I've installed three 40 Amp direct current (DC) resistive heating sytems in homes. Two for myself and one for a friend. In these cases the resistive mesh varries in lenght by 50 or more feet. Gross adjustments are made by selecting the correct one of 5 taps on the DC transformers. And that can be read off a table, but we are talking about many feet, not millimeters. Ballancing is done with a small hardware board, just like one that fits into a computer. And the adjustment is made with a tiny screwdriver like you'd use to fix eyeglasses. And it takes 5 mins to balance. And you can redo it at anytime if need be. Software takes care of the rest.

So, no. High amperage DC is NOT that sensitive to cable length, geometry, ect, ect, ect and does not require complicated tuning.

As sergiyz notes, they realized that changing terms on a signed contract was not a good business decision. And they have corrected it.

I feel very good about the way they resolved this on Sunday, and like most of us will more than make up in free evangalism.

And yes, if you walked into the dealer today, you'd pay 2K for the supercharger option. And that's completly fair. But that's not the issue. The issue is about the company treats people with existing contract holders, and allways has been.

I think we'll all be a bit less cranky when we get our cars. I know I will. It's put me in a bit of a bad mood, but it's not because I'm unhappy. It's just that I don't do waiting well, and I really think Tesla has a spectacular product. Waiting is hard. Lecturing someone about needing to learn how to think perhaps wasn't the best choice of words given all that has transpired in the last three days. Just sayin...

The point is that even if the car does require some additional tweaking during production in order to deliver functional SC hardware, those purchasers who had contracted for the hardware were entitled to have it delivered in working order, the same as the 85kwh purchasers. I'm glad TM figured this out and promptly fixed the problem.

Why build the supercharger network if not everyone can use it? Big outlay for just the highest end cars! How many 85 kw cars will be sold?

Why build the supercharger network if not everyone can use it? Big outlay for just the highest end cars! How many 85 kw cars will be sold?

AnnK the SC network is so Tesla can say the car is truly highway capable. There would be no point in building a highway capable BEV if there was nothing near the highway to charge it with. A 4 hour wait at an RV camp-sight is not reasonable.
It's more about marketing than the need for every car to use it. With it being optional people can save money that feel they don't need it. If it wasn't optional I would guess the base model car would be around $65000 before the rebate.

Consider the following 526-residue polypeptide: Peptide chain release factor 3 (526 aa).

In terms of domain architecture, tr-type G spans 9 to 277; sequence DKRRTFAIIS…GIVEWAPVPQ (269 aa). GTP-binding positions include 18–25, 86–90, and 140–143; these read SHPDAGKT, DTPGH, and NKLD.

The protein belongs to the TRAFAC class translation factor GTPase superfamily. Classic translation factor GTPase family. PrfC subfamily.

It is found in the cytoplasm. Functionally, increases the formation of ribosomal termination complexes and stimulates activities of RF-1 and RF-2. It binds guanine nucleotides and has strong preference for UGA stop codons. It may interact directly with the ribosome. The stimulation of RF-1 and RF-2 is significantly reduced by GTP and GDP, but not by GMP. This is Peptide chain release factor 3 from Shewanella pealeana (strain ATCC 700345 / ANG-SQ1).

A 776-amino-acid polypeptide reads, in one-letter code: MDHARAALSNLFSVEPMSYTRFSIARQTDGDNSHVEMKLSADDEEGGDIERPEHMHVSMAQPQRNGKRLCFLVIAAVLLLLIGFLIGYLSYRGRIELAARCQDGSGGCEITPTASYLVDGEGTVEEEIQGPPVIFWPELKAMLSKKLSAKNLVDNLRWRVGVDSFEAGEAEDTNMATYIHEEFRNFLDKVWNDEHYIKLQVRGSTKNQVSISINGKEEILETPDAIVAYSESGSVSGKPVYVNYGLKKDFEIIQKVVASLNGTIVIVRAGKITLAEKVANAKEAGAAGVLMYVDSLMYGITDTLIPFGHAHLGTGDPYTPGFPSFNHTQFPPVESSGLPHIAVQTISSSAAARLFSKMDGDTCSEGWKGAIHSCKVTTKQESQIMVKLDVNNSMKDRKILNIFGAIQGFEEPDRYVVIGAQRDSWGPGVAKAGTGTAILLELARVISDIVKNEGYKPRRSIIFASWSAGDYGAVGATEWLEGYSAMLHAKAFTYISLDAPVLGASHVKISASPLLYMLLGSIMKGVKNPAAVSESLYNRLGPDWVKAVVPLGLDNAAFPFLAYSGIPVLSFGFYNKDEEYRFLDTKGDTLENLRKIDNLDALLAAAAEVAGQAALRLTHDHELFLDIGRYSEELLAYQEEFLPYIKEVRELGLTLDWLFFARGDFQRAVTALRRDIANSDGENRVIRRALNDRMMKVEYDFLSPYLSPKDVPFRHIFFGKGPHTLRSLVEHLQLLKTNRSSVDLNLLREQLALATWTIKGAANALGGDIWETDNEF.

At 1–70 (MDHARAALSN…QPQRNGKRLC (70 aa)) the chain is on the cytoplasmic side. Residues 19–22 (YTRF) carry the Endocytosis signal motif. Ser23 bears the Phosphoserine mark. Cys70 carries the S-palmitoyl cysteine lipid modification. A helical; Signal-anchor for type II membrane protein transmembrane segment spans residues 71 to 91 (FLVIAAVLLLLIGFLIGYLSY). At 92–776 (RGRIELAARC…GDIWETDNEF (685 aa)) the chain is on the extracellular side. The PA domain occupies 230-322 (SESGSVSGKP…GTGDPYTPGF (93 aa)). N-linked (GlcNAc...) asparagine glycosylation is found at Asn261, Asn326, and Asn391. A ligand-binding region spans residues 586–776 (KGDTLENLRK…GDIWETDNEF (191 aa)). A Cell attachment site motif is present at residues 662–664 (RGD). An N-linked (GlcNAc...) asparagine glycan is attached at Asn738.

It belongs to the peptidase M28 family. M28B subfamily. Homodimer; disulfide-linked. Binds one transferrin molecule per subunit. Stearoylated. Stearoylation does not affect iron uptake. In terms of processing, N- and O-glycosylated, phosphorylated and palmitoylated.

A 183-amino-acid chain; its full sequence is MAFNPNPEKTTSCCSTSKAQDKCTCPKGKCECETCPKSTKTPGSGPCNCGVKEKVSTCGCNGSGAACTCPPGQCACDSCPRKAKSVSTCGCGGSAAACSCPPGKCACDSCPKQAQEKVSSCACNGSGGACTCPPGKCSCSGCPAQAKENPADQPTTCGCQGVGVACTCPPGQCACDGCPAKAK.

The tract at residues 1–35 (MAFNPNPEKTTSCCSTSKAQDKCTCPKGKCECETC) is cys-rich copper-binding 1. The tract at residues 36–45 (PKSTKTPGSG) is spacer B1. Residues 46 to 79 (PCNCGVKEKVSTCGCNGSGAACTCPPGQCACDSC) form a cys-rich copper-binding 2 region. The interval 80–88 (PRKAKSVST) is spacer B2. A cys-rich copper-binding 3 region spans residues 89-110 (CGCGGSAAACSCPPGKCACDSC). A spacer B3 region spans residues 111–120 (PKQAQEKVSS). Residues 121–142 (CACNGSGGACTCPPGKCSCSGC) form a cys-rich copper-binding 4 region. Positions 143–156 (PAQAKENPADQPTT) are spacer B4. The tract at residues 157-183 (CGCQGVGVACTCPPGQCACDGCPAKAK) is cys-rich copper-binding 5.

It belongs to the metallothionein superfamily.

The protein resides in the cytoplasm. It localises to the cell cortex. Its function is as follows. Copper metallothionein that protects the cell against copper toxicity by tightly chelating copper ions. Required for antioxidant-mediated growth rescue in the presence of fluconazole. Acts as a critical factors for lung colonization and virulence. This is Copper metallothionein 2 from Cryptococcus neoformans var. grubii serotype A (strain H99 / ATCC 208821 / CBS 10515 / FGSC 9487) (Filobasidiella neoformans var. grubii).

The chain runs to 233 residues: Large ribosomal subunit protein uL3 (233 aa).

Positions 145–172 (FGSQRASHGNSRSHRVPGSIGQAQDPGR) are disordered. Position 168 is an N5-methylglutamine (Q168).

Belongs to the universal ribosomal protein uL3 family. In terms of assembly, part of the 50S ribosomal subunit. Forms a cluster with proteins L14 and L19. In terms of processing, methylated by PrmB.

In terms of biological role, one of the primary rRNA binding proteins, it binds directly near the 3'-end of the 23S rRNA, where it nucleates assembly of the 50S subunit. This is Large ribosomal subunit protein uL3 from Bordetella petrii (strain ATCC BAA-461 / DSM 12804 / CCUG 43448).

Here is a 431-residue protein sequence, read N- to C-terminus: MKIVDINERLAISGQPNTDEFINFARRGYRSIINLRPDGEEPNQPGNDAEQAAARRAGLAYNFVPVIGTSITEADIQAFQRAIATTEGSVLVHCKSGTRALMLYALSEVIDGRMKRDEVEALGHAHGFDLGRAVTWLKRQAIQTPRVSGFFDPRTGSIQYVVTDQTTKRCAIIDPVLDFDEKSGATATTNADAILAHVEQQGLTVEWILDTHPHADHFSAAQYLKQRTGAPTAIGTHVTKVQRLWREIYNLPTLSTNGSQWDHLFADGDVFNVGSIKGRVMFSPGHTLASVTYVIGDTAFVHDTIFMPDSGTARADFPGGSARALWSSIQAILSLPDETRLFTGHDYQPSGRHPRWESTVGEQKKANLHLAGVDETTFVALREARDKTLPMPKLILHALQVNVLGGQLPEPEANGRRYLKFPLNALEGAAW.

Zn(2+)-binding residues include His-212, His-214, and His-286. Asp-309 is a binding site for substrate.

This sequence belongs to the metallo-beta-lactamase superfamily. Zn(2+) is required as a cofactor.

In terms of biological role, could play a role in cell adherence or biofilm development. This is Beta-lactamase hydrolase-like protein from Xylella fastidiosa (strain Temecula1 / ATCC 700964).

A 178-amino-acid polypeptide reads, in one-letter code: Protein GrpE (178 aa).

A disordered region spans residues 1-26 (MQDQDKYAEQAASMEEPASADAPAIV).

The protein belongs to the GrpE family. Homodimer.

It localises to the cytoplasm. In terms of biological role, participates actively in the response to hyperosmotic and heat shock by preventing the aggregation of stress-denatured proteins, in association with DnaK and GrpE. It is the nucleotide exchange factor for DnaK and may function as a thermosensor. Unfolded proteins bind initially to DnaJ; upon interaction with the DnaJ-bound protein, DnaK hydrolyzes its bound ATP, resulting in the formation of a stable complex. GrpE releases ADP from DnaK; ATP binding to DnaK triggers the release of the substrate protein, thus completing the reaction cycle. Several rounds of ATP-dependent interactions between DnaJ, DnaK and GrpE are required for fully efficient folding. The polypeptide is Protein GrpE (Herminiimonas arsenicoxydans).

You're right on the money, thank you.

You should learn critical thinking before trying to sell bs to someone who has a masters degree in electrical engineering.
You're also extremely defensive and rude for whatever reason, so I'm gonna ignore you altogether from now on.

Like many on these forums, I have been a staunch supporter of Tesla and probably an annoying cheerleader at times. I have endured the initial pricing of options and the service package pricing with a stiff upper lip. Others may have understood the plans for supercharger capability differently than I did, but I was taken by surprise. It was the first time I was truly disappointed and had serious doubts about my planned purchase. Now Tesla has reversed their decision and my 60kWh car will be able to utilize the network of chargers, if and when they are installed. My view of Tesla is somewhat more realistic than before, but I think it is worth noting that they have had a decent track record of responding to their reservation holders. For that, I commend them. As long as this remains an open dialogue between us and Tesla, I can hold on to my optimism.

First, I must apologize about the fact that I have not read this whole thread, but here are my thoughts.

As I understand it, the cost for the supercharger capability + free access to the supercharger is $2000 for the 60kWh car. However, Tesla is giving a $1000 price break on this feature for current reservation holders.

Tesla's presentation of the reasoning behind the charge (half for hardware and half for "configuration/activation" nonsense) really doesn't matter.

With the supercharger, Tesla basically bears these generalized costs:

hardware onboard each car
"design" of everything related to it
expected warranty service related to it
cost of installing the supercharger stations*
cost of maintaining the supercharger stations*
the "design" of everything related to the supercharger stations

If SolarCity is handling some or all of this, Tesla's cost could be zero for these items.

So regardless of how Tesla justifies the breakdown, Tesla has valued a 60kWh owner's share of this supercharger capability at $2000. Now that may or may not include a profit or loss for Tesla on the feature, and certainly there's some marketing value as well, but it really doesn't matter; $2000 is the number they arrived at.